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Ask the Dean: Explaining Learning Disabilities in Ivy Applications

CCEdit_TorreyCCEdit_Torrey Editor Posts: 137 Editor
This student's grades aren't as high as typical Ivy League applicants' -- how does he explain that he has a high IQ, but that learning disabilities have gotten in the way of his grades? "The Dean" weighs in.

Replies to: Ask the Dean: Explaining Learning Disabilities in Ivy Applications

  • momofsenior1momofsenior1 Registered User Posts: 3,710 Senior Member
    Good advice to expand the list to include more safeties and match schools but I thought the advice was usually to let the guidance counselor address an LD in their LOR?
  • intparentintparent Registered User Posts: 35,776 Senior Member
    I don’t know what it would mean to have “earmarked” the Add’l Info Page for other things. No one should be putting extra essays in there, for example. And it can be used for more than one thing - just clearly label what each item is that you are including. So regardless of what else you might have in that section, it is feasible to add a brief comment on this.

    That aside, I think this advice does a disservice to the questioner. A kid with a lower GPA is very unlikely to get into top schools, and disclosing a learning disability doesn’t make it any more likely that the kid will be admitted. The very top colleges care about results to date. The best advice would be to suggest that they limit these applications to 2-3 schools on the kid’s list, and build the rest of the list as matches and safeties for the student’s actual stats.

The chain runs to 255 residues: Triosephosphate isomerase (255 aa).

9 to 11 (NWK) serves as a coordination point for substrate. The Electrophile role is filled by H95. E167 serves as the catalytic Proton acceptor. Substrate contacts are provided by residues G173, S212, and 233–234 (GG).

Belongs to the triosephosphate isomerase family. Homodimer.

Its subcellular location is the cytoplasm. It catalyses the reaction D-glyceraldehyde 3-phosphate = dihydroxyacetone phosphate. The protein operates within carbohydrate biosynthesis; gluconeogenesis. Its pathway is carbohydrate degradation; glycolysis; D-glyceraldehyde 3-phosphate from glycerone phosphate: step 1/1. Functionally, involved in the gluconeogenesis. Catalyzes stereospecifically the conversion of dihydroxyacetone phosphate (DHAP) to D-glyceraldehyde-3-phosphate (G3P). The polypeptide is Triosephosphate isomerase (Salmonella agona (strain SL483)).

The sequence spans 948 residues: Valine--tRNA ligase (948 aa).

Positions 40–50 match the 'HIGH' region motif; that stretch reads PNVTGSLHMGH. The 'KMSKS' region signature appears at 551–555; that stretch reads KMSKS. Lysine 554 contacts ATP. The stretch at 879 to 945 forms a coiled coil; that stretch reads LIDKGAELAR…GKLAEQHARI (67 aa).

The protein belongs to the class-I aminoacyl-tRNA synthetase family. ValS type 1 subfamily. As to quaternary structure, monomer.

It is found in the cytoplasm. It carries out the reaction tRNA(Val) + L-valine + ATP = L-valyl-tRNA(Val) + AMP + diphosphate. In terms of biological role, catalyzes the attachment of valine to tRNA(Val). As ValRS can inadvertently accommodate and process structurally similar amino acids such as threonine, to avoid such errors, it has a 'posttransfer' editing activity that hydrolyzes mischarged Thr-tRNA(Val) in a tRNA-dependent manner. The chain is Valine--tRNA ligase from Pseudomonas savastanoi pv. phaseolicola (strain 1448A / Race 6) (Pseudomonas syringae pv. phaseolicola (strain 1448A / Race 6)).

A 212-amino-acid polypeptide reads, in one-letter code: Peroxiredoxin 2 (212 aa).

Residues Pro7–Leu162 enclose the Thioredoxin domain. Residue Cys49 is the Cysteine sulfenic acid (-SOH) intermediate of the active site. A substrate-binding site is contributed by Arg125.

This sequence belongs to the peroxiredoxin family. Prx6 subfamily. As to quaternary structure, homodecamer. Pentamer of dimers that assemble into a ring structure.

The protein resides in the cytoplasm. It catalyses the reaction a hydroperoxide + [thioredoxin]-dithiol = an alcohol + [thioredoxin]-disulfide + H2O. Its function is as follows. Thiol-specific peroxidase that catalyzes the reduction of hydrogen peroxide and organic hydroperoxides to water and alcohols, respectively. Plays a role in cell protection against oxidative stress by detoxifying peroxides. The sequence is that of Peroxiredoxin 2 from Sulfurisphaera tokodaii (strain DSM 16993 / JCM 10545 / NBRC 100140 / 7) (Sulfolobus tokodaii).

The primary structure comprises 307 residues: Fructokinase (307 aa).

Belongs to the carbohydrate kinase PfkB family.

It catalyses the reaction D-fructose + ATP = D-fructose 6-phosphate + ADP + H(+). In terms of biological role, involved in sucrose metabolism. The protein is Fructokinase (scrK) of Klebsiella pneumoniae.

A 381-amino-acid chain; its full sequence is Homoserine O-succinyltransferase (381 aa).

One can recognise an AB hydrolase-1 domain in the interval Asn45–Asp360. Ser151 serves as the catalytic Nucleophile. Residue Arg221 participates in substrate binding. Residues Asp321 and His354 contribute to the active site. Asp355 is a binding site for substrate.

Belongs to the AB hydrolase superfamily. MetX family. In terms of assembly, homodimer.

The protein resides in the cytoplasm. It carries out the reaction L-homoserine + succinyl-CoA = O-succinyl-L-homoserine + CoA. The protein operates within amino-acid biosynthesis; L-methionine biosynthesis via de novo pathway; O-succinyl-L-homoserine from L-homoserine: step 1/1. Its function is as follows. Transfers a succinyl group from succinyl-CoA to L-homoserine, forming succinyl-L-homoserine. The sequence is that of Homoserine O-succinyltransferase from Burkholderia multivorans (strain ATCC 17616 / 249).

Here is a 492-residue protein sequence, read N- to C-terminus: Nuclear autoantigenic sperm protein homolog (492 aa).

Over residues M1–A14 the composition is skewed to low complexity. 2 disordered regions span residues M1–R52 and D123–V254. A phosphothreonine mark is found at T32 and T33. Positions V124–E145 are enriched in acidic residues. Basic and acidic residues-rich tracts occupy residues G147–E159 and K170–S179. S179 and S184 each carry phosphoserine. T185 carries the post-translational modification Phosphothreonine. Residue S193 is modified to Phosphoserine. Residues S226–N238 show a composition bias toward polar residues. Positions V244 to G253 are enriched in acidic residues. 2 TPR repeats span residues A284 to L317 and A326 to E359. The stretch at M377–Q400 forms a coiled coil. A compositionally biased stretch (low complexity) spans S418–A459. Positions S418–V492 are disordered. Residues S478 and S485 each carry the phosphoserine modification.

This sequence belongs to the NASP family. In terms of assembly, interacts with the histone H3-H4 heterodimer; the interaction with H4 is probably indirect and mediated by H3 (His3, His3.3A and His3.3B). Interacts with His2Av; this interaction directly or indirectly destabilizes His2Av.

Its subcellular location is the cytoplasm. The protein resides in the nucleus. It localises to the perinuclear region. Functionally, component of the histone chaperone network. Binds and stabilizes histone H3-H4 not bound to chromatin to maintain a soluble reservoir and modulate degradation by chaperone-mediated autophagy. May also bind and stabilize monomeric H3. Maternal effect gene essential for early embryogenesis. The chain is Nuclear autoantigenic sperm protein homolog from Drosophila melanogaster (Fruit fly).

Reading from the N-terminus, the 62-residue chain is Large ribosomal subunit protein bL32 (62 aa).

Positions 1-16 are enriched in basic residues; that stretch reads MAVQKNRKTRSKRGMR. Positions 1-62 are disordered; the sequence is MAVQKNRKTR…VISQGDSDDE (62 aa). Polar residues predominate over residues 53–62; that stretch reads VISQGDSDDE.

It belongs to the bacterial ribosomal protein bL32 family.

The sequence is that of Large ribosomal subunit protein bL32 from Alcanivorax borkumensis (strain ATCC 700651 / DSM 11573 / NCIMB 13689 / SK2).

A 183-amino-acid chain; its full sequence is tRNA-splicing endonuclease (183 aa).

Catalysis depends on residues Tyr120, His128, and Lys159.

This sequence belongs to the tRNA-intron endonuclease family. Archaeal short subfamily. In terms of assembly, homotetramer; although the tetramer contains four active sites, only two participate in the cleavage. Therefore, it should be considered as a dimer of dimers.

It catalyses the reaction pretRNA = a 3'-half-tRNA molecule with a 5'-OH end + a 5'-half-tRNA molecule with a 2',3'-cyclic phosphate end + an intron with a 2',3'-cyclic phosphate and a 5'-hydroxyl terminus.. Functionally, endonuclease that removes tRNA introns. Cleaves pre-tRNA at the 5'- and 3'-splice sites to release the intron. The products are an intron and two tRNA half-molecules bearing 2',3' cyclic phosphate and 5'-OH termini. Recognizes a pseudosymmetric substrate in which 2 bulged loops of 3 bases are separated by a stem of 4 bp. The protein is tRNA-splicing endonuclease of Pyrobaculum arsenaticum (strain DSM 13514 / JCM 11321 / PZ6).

• lookingforwardlookingforward Registered User Posts: 30,627 Senior Member
    The Dean does offer the advice he needs a more balanced list. That questioner needs to understand you don't get into an Ivy or other each based on explanations. Grades reflect learning and focus. And it's not about 'the diagnosis and how it affected him.' Rather, the goal would be how he overcame. IF a kid did.

    This is something too many kids don't understand. Imo, too often, it reflects not looking deeply enough at the reaches, to begin to understand what they're about and the bar peers set with their solid preparation. Dreaming and wanting- and being IQ smart- are just not enough. Unfortunately, results matter.
  • 3puppies3puppies Registered User Posts: 1,616 Senior Member
    I agree with the Dean that it is not a good idea to list the high IQ - as it may work against him. There are an awful lot of high-IQ applicants who also are able to manage great grades. Unless the applicant had another hook, I don't think the Ivy league is likely.
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